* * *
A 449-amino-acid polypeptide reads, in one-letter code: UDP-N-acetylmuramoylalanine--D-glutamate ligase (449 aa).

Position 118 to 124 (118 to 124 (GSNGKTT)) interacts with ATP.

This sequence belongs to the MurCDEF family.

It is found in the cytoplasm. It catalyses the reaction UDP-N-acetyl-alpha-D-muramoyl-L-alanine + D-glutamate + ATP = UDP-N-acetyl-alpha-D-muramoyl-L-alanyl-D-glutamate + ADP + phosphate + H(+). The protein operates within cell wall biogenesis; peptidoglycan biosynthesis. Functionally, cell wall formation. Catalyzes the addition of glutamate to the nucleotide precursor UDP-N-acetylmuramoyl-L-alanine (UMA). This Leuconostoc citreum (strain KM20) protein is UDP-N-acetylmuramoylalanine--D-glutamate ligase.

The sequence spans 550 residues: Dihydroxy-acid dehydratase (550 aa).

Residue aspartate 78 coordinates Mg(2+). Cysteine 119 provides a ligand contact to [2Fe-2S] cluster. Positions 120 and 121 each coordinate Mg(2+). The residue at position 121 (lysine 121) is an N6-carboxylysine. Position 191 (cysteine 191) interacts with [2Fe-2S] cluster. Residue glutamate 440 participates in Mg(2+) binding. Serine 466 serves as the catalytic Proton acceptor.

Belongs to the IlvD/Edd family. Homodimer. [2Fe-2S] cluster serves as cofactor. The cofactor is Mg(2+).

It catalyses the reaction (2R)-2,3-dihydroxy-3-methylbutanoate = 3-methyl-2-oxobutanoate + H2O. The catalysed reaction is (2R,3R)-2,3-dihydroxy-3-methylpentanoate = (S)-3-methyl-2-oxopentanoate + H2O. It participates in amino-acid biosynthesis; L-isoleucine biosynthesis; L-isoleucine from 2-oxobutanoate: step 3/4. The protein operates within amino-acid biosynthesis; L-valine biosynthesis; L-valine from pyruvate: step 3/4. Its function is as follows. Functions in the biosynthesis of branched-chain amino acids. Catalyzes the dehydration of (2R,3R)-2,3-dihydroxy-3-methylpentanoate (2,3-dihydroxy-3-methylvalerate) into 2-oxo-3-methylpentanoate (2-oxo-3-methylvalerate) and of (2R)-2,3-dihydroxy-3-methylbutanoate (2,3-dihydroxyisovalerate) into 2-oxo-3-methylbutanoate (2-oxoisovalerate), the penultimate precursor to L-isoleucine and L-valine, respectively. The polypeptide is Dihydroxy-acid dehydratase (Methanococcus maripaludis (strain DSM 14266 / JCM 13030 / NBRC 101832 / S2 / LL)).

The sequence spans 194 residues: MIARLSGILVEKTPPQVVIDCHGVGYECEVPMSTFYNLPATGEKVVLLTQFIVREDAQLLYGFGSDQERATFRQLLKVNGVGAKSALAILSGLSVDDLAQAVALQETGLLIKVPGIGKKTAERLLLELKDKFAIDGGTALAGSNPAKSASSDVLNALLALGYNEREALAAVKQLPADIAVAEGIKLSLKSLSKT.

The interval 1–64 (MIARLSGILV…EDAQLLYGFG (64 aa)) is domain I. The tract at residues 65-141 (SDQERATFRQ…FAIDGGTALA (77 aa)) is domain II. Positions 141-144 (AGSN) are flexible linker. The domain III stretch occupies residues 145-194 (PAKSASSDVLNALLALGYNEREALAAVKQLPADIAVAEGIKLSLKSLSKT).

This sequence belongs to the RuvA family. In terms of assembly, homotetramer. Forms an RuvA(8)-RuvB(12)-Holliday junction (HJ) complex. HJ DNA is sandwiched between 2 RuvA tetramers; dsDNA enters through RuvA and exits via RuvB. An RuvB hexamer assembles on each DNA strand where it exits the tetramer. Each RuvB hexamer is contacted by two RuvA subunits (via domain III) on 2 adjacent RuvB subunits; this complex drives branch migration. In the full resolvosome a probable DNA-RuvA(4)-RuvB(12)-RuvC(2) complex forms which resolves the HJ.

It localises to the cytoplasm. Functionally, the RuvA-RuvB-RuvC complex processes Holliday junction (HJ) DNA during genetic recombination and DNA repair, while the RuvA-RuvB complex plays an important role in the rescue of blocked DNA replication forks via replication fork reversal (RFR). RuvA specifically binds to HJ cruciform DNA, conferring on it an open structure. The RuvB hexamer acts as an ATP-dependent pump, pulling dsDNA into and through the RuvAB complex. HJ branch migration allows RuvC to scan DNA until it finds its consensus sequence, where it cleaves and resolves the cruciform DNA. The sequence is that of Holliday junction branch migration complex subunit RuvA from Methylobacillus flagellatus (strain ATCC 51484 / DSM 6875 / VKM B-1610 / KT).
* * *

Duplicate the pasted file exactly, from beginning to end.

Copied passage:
A 449-amino-acid polypeptide reads, in one-letter code: UDP-N-acetylmuramoylalanine--D-glutamate ligase (449 aa).

Position 118 to 124 (118 to 124 (GSNGKTT)) interacts with ATP.

This sequence belongs to the MurCDEF family.

It is found in the cytoplasm. It catalyses the reaction UDP-N-acetyl-alpha-D-muramoyl-L-alanine + D-glutamate + ATP = UDP-N-acetyl-alpha-D-muramoyl-L-alanyl-D-glutamate + ADP + phosphate + H(+). The protein operates within cell wall biogenesis; peptidoglycan biosynthesis. Functionally, cell wall formation. Catalyzes the addition of glutamate to the nucleotide precursor UDP-N-acetylmuramoyl-L-alanine (UMA). This Leuconostoc citreum (strain KM20) protein is UDP-N-acetylmuramoylalanine--D-glutamate ligase.

The sequence spans 550 residues: Dihydroxy-acid dehydratase (550 aa).

Residue aspartate 78 coordinates Mg(2+). Cysteine 119 provides a ligand contact to [2Fe-2S] cluster. Positions 120 and 121 each coordinate Mg(2+). The residue at position 121 (lysine 121) is an N6-carboxylysine. Position 191 (cysteine 191) interacts with [2Fe-2S] cluster. Residue glutamate 440 participates in Mg(2+) binding. Serine 466 serves as the catalytic Proton acceptor.

Belongs to the IlvD/Edd family. Homodimer. [2Fe-2S] cluster serves as cofactor. The cofactor is Mg(2+).

It catalyses the reaction (2R)-2,3-dihydroxy-3-methylbutanoate = 3-methyl-2-oxobutanoate + H2O. The catalysed reaction is (2R,3R)-2,3-dihydroxy-3-methylpentanoate = (S)-3-methyl-2-oxopentanoate + H2O. It participates in amino-acid biosynthesis; L-isoleucine biosynthesis; L-isoleucine from 2-oxobutanoate: step 3/4. The protein operates within amino-acid biosynthesis; L-valine biosynthesis; L-valine from pyruvate: step 3/4. Its function is as follows. Functions in the biosynthesis of branched-chain amino acids. Catalyzes the dehydration of (2R,3R)-2,3-dihydroxy-3-methylpentanoate (2,3-dihydroxy-3-methylvalerate) into 2-oxo-3-methylpentanoate (2-oxo-3-methylvalerate) and of (2R)-2,3-dihydroxy-3-methylbutanoate (2,3-dihydroxyisovalerate) into 2-oxo-3-methylbutanoate (2-oxoisovalerate), the penultimate precursor to L-isoleucine and L-valine, respectively. The polypeptide is Dihydroxy-acid dehydratase (Methanococcus maripaludis (strain DSM 14266 / JCM 13030 / NBRC 101832 / S2 / LL)).

The sequence spans 194 residues: MIARLSGILVEKTPPQVVIDCHGVGYECEVPMSTFYNLPATGEKVVLLTQFIVREDAQLLYGFGSDQERATFRQLLKVNGVGAKSALAILSGLSVDDLAQAVALQETGLLIKVPGIGKKTAERLLLELKDKFAIDGGTALAGSNPAKSASSDVLNALLALGYNEREALAAVKQLPADIAVAEGIKLSLKSLSKT.

The interval 1–64 (MIARLSGILV…EDAQLLYGFG (64 aa)) is domain I. The tract at residues 65-141 (SDQERATFRQ…FAIDGGTALA (77 aa)) is domain II. Positions 141-144 (AGSN) are flexible linker. The domain III stretch occupies residues 145-194 (PAKSASSDVLNALLALGYNEREALAAVKQLPADIAVAEGIKLSLKSLSKT).

This sequence belongs to the RuvA family. In terms of assembly, homotetramer. Forms an RuvA(8)-RuvB(12)-Holliday junction (HJ) complex. HJ DNA is sandwiched between 2 RuvA tetramers; dsDNA enters through RuvA and exits via RuvB. An RuvB hexamer assembles on each DNA strand where it exits the tetramer. Each RuvB hexamer is contacted by two RuvA subunits (via domain III) on 2 adjacent RuvB subunits; this complex drives branch migration. In the full resolvosome a probable DNA-RuvA(4)-RuvB(12)-RuvC(2) complex forms which resolves the HJ.

It localises to the cytoplasm. Functionally, the RuvA-RuvB-RuvC complex processes Holliday junction (HJ) DNA during genetic recombination and DNA repair, while the RuvA-RuvB complex plays an important role in the rescue of blocked DNA replication forks via replication fork reversal (RFR). RuvA specifically binds to HJ cruciform DNA, conferring on it an open structure. The RuvB hexamer acts as an ATP-dependent pump, pulling dsDNA into and through the RuvAB complex. HJ branch migration allows RuvC to scan DNA until it finds its consensus sequence, where it cleaves and resolves the cruciform DNA. The sequence is that of Holliday junction branch migration complex subunit RuvA from Methylobacillus flagellatus (strain ATCC 51484 / DSM 6875 / VKM B-1610 / KT).